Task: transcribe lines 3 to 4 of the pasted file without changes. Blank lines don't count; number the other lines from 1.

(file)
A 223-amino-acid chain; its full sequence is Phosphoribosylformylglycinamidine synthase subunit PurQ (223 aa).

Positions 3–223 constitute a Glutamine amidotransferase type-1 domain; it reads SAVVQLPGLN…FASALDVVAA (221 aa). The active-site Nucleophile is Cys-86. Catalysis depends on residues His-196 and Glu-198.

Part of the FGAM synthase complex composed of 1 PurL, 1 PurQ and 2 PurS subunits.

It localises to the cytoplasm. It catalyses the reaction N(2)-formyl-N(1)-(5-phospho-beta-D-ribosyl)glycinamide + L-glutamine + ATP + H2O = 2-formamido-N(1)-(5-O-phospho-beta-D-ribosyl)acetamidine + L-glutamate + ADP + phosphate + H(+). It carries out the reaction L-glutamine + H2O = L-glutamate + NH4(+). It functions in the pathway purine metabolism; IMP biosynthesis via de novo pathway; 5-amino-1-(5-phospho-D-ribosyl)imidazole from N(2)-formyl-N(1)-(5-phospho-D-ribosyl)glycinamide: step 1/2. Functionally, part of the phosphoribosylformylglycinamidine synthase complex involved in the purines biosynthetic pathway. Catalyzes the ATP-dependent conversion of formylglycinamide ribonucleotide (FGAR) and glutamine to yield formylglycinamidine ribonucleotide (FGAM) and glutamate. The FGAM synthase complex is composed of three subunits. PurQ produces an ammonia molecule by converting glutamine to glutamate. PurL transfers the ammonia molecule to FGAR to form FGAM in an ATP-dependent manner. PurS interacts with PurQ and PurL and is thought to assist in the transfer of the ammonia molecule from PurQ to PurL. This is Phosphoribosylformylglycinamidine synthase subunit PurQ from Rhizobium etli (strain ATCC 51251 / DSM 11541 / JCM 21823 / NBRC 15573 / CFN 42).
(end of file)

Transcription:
Part of the FGAM synthase complex composed of 1 PurL, 1 PurQ and 2 PurS subunits.

It localises to the cytoplasm. It catalyses the reaction N(2)-formyl-N(1)-(5-phospho-beta-D-ribosyl)glycinamide + L-glutamine + ATP + H2O = 2-formamido-N(1)-(5-O-phospho-beta-D-ribosyl)acetamidine + L-glutamate + ADP + phosphate + H(+). It carries out the reaction L-glutamine + H2O = L-glutamate + NH4(+). It functions in the pathway purine metabolism; IMP biosynthesis via de novo pathway; 5-amino-1-(5-phospho-D-ribosyl)imidazole from N(2)-formyl-N(1)-(5-phospho-D-ribosyl)glycinamide: step 1/2. Functionally, part of the phosphoribosylformylglycinamidine synthase complex involved in the purines biosynthetic pathway. Catalyzes the ATP-dependent conversion of formylglycinamide ribonucleotide (FGAR) and glutamine to yield formylglycinamidine ribonucleotide (FGAM) and glutamate. The FGAM synthase complex is composed of three subunits. PurQ produces an ammonia molecule by converting glutamine to glutamate. PurL transfers the ammonia molecule to FGAR to form FGAM in an ATP-dependent manner. PurS interacts with PurQ and PurL and is thought to assist in the transfer of the ammonia molecule from PurQ to PurL. This is Phosphoribosylformylglycinamidine synthase subunit PurQ from Rhizobium etli (strain ATCC 51251 / DSM 11541 / JCM 21823 / NBRC 15573 / CFN 42).